787 Dreamliner: Cleared for Take Off?

authorsVitaliano Fiorillo, Raffaele Secchi and Silvia Zamboni, SDA Bocconi School of Management, talk about their case series on the Boeing 787 Dreamliner.

The future of air travel and air-liners envisioned by Boeing after the market shock in 2001 was based on the assumption that, with emerging markets growing and large hubs saturating, point-to-point long hauls would have dramatically increased. In this scenario, while Airbus was embracing an opposite interpretation of the market developing the A380, Boeing opted for the development of a super-efficient mid-size, wide-body plane under the name of 787 Dreamliner. The project was presented as a game-changer in air travel. This case series focuses on the development of the controversial Boeing 787 Dreamliner.

Why Dreamliner?

The aviation industry has always been characterised by very large projects and incremental innovation. With this project Boeing intended that the Dreamliner be as innovative as the invention of the jet engine. This opened a wide window on how radical innovation and supply chain management were key to the industry and presented an opportunity to develop a case highlighting the innovation approach on different aspects (strategic, technical, organisational, and the new relationships of the different players along the supply chain).

Developing the case

We initially developed one case but after the first experiences of teaching it, and as we required flexibility for the several courses we’re involved in (executive, MBA, graduate and undergraduate levels), we decided to split the case in to a three part series. Dividing the case in this way made the risk management issue much more relevant. It also forced students to answer the assignment questions for Part A with the limited information available, as in a real situation. Part B and C of the case then add unexpected events that oblige participants to review the decisions they suggested in part A.

The main challenge we encountered during the case development process was finding reliable data from reliable sources. There is a low level of disclosure within the industry and it took a long time to gain a clear understanding of what really was going on and what the managerial implications were. We used a combination of different sources to allow us to discuss and reach an overall picture of the main criticalities on the project and the subsequent suggestions for the managers that will read the case.

SDA Bocconi School of Management has an internal peer review process for all cases submitted to The Case Centre so this helped ensure that our case meets high quality standards and that it is methodologically ‘bullet proof’.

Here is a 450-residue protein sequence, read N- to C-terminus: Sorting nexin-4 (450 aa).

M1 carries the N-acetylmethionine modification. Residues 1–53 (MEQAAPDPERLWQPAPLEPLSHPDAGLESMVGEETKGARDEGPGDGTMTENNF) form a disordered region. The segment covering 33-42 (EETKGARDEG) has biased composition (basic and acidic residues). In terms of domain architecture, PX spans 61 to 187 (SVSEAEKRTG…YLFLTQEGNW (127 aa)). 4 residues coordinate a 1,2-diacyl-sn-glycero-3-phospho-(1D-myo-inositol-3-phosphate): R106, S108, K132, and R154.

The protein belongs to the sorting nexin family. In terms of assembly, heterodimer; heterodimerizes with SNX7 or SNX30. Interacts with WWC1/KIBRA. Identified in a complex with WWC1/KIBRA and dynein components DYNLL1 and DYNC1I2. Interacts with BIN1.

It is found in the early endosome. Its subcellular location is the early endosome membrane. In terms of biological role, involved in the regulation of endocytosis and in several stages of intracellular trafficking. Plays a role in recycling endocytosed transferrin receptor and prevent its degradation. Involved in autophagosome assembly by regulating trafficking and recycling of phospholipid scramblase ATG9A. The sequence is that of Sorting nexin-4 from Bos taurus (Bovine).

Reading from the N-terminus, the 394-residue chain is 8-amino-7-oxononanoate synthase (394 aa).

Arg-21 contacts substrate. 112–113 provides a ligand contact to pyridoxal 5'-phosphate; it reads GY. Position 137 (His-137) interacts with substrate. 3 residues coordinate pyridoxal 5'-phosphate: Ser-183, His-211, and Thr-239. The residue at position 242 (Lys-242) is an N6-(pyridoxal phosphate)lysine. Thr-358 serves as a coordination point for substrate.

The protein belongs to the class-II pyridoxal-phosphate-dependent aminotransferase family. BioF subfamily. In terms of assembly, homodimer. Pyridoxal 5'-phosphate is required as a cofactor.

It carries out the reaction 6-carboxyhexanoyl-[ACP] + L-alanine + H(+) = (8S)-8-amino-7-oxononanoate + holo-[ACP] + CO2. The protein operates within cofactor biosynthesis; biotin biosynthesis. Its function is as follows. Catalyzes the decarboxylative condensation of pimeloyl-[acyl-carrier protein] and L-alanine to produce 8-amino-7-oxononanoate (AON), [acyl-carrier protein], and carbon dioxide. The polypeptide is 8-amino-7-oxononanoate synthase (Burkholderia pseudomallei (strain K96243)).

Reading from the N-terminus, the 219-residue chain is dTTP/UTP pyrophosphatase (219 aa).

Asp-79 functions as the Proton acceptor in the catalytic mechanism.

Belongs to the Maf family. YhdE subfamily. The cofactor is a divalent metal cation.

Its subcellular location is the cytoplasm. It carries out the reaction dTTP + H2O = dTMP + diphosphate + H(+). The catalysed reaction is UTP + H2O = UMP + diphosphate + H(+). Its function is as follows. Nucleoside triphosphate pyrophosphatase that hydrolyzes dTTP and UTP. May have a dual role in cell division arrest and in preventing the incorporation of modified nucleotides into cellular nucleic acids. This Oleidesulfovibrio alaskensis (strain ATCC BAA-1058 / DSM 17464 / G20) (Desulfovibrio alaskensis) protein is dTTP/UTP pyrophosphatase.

Teaching the case

Shaping the case as a succession of events has created a very flexible tool, adaptable to any course length and environment. The chronological evolution of the project replicates the unexpected events encountered during the project, and allows instructors to comment the risks associated to the choices made by the company based, as in reality, on limited information.

The case encompasses a broad range of issues creating an analytical continuum from strategy and product innovation to supply chain design and risk management. While giving students the opportunity to revise and apply core concepts of strategy, innovation and supply chain management, the three part structure allows discussion and self-assessment of the understanding of the case as it develops from one part to another. It can be used both as a wrap up case in supply chain/innovation management courses, or as a follow-through case when introducing to supply chain/innovation risk management. Depending on the audience and time available in class, colleagues can ‘customise’ their discussion to focus on the key aspects they want to stress.

787 Dreamliner

Engaging students

Familiarity with the 787 project helps students engage immediately with the case. That the project involved radical innovations in technology, business strategy, product concept, production methods and supply chain relations all at the same time also helps create a lively discussion.

With such a promising project and the company at stake, students immerse themselves in the challenge, critically analysing opportunities and threats of a game changer in product development and supply chain management. The dynamic competitive environment of Boeing (despite the fact that the business segment is almost a duopoly) forces the students to weigh each decision, keeping in mind that every action has a reaction from the competitor and both the business and the end customers. 

Advice for case writers

Do not get caught by the rush to publish: follow the story until you have a complete understanding of the subjects you can develop, this will create a real value adding teaching object. We went through many revisions of the case until it captured the key learning objectives we wanted it to deliver on our programs.

Case details

787 Dreamliner: Cleared for Take Off? Part A
Vitaliano Fiorillo, Raffaele Secchi and Silvia Zamboni
SDA Bocconi School of Management 
Ref 613-006-1
787 Dreamliner: Cleared for Take Off? Part B
Ref 613-007-1
787 Dreamliner: Cleared for Take Off? Part C
Ref 613-008-1
Teaching note

Ref 613-006-8

About the authors

Vitaliano Fiorillo is SDA Assistant Professor at the Operations and Technology Management Unit, SDA Bocconi School of Management, Italy. vitaliano.fiorillo@sdabocconi.it

Raffaele Secchi is Head of the Operations and Technology Management Unit, SDA Bocconi School of Management, Italy. raffaele.secchi@sdabocconi.it

Silvia Zamboni is SDA Professor at the Operations and Technology Management Unit, SDA Bocconi School of Management, Italy. silvia.zamboni@sdabocconi.it

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